ILLEGAL CONNECTIONS SEVERELY IMPACT KHUTSONG COMMUNITY

ILLEGAL CONNECTIONS SEVERELY IMPACT KHUTSONG COMMUNITY

Illegal connections and electricity theft are causing widespread problems in Khutsong township near Carletonville – unfairly inconveniencing law-abiding and paying customers.

Khutsong is a typical township where the original formal housing area was electrified years ago, and the area has now grown exponentially with informal settlements surrounding the original formal section. These informal settlements then connected illegally to the electrified formal section for power.  

The electricity network in these townships was designed for a maximum demand of 2kVA per stand; however illegal connections overload the transformers, resulting in regular power failures.  The informal settlements in Khutsong are infested with illegal connections which cause equipment to operate above their maximum operating parameters.

“Thankfully we can now counter the bad news with some good news too.  Eskom is ready to electrify 2 000 homes in the Khutsong area.  The only thing we need is to finalise the numbers and layouts of the areas with the local municipality”, confirms Thokozani Nsele, Customer Relations Area Manager in Gauteng.

The Eskom network in Khutsong is also no longer up to standard, making it unsafe for Eskom staff to repair damage to infrastructure caused by illegal connections.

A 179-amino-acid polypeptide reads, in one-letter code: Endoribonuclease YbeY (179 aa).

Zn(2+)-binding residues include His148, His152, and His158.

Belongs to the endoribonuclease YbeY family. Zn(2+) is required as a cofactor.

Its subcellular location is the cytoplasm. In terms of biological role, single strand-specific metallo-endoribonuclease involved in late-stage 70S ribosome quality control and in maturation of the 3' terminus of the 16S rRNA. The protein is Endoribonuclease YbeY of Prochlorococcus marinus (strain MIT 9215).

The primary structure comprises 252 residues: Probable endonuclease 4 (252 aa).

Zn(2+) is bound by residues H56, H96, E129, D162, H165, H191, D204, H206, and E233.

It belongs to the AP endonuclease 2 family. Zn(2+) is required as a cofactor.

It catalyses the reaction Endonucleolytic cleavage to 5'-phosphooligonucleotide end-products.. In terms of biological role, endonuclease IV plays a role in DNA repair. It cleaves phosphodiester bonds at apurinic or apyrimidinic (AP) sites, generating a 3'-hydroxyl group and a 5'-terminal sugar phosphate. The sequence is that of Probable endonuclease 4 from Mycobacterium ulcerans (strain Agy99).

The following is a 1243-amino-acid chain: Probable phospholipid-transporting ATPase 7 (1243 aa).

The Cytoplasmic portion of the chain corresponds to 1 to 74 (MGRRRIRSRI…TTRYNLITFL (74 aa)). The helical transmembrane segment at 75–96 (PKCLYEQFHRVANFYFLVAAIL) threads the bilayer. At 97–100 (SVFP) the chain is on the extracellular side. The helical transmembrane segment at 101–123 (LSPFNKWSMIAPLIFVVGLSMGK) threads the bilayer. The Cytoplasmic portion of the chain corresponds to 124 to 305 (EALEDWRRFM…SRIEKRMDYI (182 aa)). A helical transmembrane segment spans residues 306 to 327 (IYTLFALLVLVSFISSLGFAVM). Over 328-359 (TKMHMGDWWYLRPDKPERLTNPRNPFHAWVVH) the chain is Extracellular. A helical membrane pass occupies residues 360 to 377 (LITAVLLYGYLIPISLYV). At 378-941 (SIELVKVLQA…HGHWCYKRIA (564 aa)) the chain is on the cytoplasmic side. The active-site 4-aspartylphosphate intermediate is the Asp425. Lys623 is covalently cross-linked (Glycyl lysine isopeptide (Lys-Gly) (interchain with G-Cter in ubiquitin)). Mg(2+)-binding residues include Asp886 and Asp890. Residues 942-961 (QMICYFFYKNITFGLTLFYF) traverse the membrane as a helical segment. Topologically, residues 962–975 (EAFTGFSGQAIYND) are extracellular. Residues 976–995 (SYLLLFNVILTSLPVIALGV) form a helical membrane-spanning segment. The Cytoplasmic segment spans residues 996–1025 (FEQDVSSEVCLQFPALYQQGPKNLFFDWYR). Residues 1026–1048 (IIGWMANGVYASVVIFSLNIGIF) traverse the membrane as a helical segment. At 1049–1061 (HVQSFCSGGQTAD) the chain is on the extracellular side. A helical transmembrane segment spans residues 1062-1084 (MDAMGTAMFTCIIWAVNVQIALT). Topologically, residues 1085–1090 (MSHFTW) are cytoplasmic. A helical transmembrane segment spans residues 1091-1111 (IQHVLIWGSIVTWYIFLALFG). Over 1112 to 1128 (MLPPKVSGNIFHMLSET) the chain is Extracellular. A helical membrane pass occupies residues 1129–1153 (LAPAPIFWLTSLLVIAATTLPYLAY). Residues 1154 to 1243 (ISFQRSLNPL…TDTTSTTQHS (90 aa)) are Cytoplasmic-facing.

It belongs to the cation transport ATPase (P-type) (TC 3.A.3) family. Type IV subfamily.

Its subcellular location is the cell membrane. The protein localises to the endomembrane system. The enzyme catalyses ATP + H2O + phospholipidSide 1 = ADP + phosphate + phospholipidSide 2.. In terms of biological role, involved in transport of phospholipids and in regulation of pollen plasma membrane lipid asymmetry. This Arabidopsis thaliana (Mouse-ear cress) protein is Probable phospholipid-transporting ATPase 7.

“Fatalities and injuries to members of the public due to the unsafe use of electricity remains a major concern for Eskom in Gauteng. What makes the problem even more concerning is that residents do not report injuries or fatalities related to electrical contact incidents.  In their minds Eskom will investigate the cases if they report, and then Eskom will remove the illegal connections.  

Electricity theft, including illegal connections, meter tampering and bypassing, and the buying and selling of illegal prepaid vouchers remains a serious concern for South Africa, costing the economy approximately R20 billion yearly. Three quarters of this is reported to be losses suffered by municipalities.

“We also see the devastating results of children, and adults in some cases, getting seriously or fatally injured after making contact with electricity. It’s crucial that everyone understands how electricity works, travels and is used, to help reduce its danger as a powerful force that can result in fire, injury and death,” says Mr Nsele.

 

article by Nicholas Munzhedzi

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